Let’s just say I’m really glad it’s Friday. Work has been a monster most of the week; it always is at this time of the year due to everything that’s needed to close one year and prep another. But assuming I survive the day — and I’m working from home, so it will be possible to scream at random intervals if necessary — I’ve planned a treat for myself. The husband will be out with friends, so I’m going to curl up on the couch with a book (I’m going start either Wolf Hall or Rebecca, I haven’t decided which), a bottle of Strongbow Cider, and watch The Man Who Came to Dinner on Turner Classic Movies.
If you like comedy and have somehow missed this classic, set the DVR for this one. The Man Who Came to Dinner is a product of the collaboration of George S. Kaufman and Moss Hart, first produced on Broadway in 1939. The dialogue is snappy and much of it are jokes designed to appeal to a New York theatre-going crowd, with many of the characters thinly-veiled representations of well-known figures of the time. Sheridan Whiteside is Alexander Wollcott, Beverly Carlton is a stand-in for Noel Coward, and Banjo can’t be anyone except Harpo Marx, even if he does talk. All were friends of Kaufman and Hart and all took great delight in being skewered.
In 1942, Hollywood came calling with a film version. Monty Woolley repeated his performance as Whiteside, Bette Davis took on Maggie Cutler, Whiteside’s long-suffering secretary, and Banjo still resembles Harpo Marx, even when played by Jimmie Durante. There’s Mary Wickes, whom you’ll recognize from a hundred films the moment you see her, as Miss Preen, the nurse and Billie Burke with her usual, delightful befuddled portrayal of a well-to-do Ohio matron who thought it’d be so wonderful to have such a great and famous man as her guest and is finding the reality quite different.
It’s not a perfect version of the play (the script is by Julius and Philip Epstein, who wrote the script for Casablanca), but after a long week at work, curling up with the old, familiar characters will be a pleasant way to unwind.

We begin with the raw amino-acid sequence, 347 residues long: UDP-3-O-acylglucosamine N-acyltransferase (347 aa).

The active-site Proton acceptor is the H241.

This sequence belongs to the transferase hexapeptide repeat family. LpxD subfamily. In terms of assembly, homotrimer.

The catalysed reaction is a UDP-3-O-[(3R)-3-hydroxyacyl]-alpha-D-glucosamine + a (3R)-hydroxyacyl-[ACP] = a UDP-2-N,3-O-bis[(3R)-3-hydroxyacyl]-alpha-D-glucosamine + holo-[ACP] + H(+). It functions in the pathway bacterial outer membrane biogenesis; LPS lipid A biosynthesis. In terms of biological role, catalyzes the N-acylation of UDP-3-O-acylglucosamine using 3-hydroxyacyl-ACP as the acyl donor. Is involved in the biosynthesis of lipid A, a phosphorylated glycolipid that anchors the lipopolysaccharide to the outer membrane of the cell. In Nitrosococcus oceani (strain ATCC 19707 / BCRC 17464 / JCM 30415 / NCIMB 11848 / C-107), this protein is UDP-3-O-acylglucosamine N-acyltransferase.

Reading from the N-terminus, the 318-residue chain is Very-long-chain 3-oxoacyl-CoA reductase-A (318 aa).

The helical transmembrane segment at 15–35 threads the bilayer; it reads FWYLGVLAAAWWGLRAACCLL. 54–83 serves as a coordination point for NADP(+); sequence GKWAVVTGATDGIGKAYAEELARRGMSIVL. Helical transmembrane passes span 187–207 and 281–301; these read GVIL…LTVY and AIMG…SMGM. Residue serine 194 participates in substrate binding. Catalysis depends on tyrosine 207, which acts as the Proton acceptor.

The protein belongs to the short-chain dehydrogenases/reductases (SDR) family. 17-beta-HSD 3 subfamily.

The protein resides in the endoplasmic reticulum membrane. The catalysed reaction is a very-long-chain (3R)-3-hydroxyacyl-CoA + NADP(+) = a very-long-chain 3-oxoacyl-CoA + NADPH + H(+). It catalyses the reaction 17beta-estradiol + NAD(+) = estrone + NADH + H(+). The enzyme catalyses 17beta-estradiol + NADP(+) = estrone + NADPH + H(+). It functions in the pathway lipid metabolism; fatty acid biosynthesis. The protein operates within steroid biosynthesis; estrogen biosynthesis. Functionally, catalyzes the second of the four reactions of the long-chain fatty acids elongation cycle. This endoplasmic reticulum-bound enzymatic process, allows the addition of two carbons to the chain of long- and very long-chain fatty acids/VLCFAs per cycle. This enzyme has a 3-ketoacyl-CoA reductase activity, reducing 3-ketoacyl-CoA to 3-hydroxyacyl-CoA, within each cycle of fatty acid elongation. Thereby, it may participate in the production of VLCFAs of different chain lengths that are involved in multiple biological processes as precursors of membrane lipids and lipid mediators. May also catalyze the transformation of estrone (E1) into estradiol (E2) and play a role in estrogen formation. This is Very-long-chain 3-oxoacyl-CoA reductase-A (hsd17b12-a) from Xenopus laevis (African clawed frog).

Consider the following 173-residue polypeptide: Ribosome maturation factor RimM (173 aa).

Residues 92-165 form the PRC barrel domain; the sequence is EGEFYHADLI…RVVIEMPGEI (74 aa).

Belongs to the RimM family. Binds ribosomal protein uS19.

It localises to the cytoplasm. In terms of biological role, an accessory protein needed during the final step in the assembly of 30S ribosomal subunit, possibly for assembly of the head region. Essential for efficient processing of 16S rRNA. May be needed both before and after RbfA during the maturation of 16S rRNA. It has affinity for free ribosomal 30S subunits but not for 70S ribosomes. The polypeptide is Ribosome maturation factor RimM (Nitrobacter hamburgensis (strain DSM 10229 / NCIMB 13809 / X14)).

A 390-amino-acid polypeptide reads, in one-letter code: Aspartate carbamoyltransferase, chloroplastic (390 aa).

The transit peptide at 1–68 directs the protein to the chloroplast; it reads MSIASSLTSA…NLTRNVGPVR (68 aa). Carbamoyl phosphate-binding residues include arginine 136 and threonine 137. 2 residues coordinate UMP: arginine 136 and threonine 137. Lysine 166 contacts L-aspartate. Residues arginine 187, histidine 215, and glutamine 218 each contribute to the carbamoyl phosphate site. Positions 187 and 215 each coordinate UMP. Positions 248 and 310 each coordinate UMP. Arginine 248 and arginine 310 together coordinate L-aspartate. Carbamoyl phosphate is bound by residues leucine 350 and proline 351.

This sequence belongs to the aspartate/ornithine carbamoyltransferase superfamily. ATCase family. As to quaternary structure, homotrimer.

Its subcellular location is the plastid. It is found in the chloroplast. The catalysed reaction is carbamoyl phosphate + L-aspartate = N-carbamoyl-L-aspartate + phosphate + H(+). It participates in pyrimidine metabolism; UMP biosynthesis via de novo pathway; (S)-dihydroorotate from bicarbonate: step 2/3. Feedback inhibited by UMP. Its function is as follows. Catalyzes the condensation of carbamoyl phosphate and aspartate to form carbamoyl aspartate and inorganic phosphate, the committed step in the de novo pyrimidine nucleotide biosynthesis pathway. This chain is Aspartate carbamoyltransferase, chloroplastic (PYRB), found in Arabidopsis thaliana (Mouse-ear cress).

Before Glee, though, there was a BBC series called Blackpool. It aired in the US on BBC America back in 2005, back when the channel was in its infancy. Starring David Morrisey, Sarah Parish, and David Tennant, the main storyline follows a murder investigation in the resort town of Blackpool. The real fascination is watching these not-very-nice characters circle one another and break into song at the oddest moments. Below is the moment when Ripley Holden’s son Danny attempts to sell some “recreational” substances and finds himself in the middle of a drug bust — all the while singing “The Boy with the Thorn in His Side.”
One of my favorite moments, though, comes at the end of Episode 1 when DI Peter Carlisle (Tennant) confronts Ripley (Morrisey) in his arcade with some uncomfortable questions about the murder, convinced Ripley is lying — which he is. The confrontation takes a musical turn to the tune of Nancy Sinatra’s “These Boots Are Made For Walking.” There is a tango.
The series won a Peabody award — and sadly isn’t available on DVD in the US. There is YouTube, however, and maybe the BBC will wake up and give the folks in the US a chance to get this without having to buy a region-free DVD player and buying from Amazon.
“What did I ever do to you?”
“You tried to kill me and destroy this entire planet.”
“Apart from that.” — The Doctor and Margaret Blaine (Blon Fel-Fotch Pasameer-Day Slitheen) in “Boom Town” by Russell T DaviesDoctor Who‘s 2005 series. Aside from trying to kill the Doctor, Rose, and Harriet Jones and destroying the world so her family could sell it for scrap, Blon really couldn’t see that she’d done anything for the Doctor to chase her down for. Her annoyance at him taking exception at this (and discovering she’d been in Cardiff long enough to “go native”) isn’t the usual reaction you expect from a villainous alien. Of course, Blon isn’t completely villainous and her ultimate fate isn’t what you’d expect either. But that’s the joy of a good story, that it will take you where you don’t expect.